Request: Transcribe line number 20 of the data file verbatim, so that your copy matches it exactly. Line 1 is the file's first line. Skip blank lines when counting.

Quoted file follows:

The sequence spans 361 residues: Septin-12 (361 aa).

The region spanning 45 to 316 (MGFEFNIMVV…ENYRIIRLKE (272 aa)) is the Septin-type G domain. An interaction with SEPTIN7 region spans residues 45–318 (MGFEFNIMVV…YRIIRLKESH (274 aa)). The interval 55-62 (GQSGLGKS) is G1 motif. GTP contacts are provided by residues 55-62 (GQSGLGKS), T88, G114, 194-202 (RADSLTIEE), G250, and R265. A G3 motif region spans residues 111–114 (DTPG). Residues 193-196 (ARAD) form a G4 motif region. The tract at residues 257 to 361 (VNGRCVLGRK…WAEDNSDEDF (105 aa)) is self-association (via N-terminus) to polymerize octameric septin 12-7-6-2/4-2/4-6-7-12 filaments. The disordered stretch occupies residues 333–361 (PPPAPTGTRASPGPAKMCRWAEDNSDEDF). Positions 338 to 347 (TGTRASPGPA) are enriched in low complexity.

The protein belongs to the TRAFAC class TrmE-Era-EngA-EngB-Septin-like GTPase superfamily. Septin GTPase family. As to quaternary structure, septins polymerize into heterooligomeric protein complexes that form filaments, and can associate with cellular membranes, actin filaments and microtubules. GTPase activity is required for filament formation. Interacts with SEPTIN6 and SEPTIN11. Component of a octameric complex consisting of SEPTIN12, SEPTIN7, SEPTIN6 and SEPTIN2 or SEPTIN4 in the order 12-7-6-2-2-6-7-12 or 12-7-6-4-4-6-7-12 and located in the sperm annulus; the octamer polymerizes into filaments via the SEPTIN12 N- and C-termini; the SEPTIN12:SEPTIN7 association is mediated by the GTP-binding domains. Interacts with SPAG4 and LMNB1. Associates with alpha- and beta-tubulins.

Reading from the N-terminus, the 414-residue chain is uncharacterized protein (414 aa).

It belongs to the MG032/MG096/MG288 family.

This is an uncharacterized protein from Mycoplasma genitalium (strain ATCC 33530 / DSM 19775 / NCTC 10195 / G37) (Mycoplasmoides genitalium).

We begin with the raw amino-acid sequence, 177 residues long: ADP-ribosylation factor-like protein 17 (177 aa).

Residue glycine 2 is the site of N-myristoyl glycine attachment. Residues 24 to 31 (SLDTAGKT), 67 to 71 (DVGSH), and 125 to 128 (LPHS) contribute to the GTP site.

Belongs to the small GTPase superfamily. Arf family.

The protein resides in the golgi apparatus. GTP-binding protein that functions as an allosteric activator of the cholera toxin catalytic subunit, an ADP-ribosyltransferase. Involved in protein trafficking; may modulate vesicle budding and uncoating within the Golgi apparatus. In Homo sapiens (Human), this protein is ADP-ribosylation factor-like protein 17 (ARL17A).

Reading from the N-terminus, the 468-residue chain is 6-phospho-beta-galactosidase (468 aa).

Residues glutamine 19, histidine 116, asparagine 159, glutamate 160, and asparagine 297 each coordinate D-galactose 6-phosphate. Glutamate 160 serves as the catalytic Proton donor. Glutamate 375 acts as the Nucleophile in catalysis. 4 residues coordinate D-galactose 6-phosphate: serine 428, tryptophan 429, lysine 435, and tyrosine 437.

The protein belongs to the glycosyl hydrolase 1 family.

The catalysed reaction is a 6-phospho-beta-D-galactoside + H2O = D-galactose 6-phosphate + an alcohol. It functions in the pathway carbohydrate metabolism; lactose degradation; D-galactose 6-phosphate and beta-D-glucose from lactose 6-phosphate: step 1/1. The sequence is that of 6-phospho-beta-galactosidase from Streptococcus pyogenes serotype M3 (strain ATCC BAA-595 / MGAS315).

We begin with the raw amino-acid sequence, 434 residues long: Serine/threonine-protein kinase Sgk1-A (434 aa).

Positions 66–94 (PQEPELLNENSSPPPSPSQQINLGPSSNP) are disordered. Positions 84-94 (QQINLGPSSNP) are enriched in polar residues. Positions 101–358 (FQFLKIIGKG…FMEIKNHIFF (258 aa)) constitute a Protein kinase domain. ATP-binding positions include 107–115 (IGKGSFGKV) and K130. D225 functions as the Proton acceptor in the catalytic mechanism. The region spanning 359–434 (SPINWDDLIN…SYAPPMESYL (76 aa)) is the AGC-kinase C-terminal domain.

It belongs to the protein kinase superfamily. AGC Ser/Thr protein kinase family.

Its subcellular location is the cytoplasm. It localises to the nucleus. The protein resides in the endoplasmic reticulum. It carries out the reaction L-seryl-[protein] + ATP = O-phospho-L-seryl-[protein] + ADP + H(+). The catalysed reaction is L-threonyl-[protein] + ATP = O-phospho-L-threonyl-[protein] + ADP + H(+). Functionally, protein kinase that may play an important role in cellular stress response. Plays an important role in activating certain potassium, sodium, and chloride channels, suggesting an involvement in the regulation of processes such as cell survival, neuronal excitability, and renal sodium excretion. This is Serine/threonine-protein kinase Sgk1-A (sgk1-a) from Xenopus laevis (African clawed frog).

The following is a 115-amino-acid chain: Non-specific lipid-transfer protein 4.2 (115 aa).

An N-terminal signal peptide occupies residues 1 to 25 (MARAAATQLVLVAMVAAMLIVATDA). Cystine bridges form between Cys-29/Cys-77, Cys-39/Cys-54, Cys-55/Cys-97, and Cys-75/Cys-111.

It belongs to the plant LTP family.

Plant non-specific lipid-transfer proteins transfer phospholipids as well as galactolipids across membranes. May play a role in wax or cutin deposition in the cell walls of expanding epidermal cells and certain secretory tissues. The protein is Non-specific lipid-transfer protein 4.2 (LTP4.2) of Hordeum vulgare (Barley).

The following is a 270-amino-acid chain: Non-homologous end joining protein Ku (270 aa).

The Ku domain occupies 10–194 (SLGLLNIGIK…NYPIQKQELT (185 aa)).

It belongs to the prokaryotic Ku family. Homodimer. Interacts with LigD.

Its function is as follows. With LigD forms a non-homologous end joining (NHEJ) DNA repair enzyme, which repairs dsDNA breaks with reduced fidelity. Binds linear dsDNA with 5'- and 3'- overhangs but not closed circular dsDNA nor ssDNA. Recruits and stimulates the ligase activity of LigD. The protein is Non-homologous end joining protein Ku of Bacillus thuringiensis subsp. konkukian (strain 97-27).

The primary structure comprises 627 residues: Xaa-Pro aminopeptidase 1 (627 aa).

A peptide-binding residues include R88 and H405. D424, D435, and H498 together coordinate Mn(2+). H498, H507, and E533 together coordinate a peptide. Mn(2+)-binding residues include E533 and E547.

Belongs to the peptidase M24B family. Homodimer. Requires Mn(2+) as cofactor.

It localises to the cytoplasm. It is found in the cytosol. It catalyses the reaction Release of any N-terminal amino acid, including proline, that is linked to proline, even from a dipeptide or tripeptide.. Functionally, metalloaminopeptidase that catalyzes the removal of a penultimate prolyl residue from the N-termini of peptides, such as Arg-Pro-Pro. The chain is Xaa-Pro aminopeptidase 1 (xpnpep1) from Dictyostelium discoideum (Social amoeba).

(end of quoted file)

An N-terminal signal peptide occupies residues 1 to 25 (MARAAATQLVLVAMVAAMLIVATDA). Cystine bridges form between Cys-29/Cys-77, Cys-39/Cys-54, Cys-55/Cys-97, and Cys-75/Cys-111.